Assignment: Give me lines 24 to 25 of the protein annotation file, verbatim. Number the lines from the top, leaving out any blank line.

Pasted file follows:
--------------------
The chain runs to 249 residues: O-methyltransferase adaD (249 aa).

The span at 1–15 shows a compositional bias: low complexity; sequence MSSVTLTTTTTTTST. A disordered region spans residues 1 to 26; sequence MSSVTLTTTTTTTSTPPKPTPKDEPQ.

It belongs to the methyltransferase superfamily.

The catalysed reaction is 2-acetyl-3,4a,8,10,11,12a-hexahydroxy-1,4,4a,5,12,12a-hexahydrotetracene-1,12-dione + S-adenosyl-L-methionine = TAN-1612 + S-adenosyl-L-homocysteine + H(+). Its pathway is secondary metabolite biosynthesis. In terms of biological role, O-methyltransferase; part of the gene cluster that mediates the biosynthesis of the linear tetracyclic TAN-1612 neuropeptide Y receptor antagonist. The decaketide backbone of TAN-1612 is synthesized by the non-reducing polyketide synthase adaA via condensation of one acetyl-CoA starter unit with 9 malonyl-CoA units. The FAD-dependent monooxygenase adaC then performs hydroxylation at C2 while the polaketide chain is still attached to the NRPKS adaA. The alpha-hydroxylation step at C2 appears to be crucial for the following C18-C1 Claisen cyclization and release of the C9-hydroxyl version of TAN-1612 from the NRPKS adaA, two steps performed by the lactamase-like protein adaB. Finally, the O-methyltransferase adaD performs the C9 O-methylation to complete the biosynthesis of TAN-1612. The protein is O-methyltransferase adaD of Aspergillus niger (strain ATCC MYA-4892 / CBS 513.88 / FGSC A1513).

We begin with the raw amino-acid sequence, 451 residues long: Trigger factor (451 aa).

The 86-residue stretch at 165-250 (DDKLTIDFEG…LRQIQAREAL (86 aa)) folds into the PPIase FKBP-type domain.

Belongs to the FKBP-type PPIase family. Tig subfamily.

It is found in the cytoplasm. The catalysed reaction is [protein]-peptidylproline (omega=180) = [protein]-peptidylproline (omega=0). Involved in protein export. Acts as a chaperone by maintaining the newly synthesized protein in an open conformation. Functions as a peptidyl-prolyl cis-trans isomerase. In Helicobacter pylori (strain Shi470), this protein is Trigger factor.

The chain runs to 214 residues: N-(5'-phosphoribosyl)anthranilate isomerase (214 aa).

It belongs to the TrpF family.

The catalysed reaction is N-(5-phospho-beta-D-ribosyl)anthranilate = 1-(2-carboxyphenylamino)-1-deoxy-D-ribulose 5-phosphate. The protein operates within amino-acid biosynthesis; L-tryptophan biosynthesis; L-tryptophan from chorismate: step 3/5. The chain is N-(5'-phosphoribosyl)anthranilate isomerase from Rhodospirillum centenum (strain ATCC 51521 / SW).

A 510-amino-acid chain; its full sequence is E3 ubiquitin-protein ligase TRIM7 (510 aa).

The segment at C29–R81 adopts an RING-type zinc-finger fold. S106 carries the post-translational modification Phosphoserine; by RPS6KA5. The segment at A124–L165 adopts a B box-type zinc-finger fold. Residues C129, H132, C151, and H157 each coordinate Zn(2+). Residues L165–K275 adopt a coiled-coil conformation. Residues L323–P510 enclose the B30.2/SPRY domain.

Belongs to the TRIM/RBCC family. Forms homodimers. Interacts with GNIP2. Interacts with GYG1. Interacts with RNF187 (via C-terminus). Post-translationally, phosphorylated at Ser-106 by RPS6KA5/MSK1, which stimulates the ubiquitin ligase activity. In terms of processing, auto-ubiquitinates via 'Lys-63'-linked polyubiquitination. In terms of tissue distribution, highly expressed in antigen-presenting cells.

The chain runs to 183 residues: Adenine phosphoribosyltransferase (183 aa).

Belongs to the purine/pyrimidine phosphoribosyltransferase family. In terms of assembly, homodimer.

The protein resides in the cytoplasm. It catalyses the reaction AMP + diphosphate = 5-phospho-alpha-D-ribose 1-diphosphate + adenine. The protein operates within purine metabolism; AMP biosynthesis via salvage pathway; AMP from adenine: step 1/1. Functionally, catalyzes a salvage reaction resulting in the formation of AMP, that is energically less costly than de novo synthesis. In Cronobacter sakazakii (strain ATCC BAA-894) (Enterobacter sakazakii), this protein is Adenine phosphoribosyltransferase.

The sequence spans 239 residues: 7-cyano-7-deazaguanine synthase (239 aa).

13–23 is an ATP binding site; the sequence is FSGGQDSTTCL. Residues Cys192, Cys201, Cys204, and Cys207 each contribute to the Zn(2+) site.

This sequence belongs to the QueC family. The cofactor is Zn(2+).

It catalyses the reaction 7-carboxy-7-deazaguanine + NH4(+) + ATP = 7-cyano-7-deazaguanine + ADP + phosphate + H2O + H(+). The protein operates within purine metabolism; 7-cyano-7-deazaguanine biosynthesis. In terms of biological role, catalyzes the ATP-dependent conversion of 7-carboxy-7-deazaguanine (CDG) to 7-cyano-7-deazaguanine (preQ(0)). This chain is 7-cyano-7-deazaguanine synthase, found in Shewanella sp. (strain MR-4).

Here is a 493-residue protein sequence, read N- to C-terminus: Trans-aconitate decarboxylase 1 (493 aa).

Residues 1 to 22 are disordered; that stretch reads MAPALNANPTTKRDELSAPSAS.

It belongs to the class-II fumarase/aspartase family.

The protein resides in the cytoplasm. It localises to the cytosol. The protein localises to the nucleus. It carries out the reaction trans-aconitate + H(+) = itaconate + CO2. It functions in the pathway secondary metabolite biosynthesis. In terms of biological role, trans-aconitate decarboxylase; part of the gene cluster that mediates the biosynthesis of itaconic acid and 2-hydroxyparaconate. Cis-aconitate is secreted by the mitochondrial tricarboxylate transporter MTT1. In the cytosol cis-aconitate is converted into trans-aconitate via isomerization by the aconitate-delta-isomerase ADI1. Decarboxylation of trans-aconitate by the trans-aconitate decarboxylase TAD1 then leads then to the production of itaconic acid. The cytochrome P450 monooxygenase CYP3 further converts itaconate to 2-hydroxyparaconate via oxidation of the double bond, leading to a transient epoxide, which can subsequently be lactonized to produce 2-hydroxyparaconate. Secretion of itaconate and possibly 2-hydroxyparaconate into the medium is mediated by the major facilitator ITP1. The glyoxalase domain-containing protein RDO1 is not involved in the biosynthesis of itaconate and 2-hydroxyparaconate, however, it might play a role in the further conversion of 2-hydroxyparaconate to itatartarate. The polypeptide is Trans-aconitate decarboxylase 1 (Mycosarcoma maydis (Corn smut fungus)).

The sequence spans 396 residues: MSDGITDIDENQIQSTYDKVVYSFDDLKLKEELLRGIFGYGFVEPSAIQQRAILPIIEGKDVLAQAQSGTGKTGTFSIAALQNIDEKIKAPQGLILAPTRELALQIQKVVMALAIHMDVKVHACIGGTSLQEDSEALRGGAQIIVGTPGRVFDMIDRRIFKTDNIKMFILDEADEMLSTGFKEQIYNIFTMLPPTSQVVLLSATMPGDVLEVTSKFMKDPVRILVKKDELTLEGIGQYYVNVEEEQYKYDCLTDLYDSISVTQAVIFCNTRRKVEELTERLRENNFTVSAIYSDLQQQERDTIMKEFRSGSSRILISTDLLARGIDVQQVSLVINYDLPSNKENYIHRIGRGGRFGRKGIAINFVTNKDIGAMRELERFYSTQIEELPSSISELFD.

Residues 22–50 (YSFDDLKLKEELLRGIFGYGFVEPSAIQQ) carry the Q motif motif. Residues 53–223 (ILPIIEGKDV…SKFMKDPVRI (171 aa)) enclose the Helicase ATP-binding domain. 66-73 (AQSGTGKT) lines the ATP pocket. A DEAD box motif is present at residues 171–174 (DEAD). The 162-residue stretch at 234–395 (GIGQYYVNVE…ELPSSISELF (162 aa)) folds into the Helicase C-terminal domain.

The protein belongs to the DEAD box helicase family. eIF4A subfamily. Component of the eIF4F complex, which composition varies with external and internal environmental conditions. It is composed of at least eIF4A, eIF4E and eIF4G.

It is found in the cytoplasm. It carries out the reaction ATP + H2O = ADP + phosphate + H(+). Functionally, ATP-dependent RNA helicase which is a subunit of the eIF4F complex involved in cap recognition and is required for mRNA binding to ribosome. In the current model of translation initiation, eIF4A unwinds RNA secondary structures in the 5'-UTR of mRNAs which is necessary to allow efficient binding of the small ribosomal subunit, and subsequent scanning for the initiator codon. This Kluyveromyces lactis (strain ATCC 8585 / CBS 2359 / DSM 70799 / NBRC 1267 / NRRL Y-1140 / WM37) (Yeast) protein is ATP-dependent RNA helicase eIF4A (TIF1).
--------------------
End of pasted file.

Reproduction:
It belongs to the class-II fumarase/aspartase family.

The protein resides in the cytoplasm. It localises to the cytosol. The protein localises to the nucleus. It carries out the reaction trans-aconitate + H(+) = itaconate + CO2. It functions in the pathway secondary metabolite biosynthesis. In terms of biological role, trans-aconitate decarboxylase; part of the gene cluster that mediates the biosynthesis of itaconic acid and 2-hydroxyparaconate. Cis-aconitate is secreted by the mitochondrial tricarboxylate transporter MTT1. In the cytosol cis-aconitate is converted into trans-aconitate via isomerization by the aconitate-delta-isomerase ADI1. Decarboxylation of trans-aconitate by the trans-aconitate decarboxylase TAD1 then leads then to the production of itaconic acid. The cytochrome P450 monooxygenase CYP3 further converts itaconate to 2-hydroxyparaconate via oxidation of the double bond, leading to a transient epoxide, which can subsequently be lactonized to produce 2-hydroxyparaconate. Secretion of itaconate and possibly 2-hydroxyparaconate into the medium is mediated by the major facilitator ITP1. The glyoxalase domain-containing protein RDO1 is not involved in the biosynthesis of itaconate and 2-hydroxyparaconate, however, it might play a role in the further conversion of 2-hydroxyparaconate to itatartarate. The polypeptide is Trans-aconitate decarboxylase 1 (Mycosarcoma maydis (Corn smut fungus)).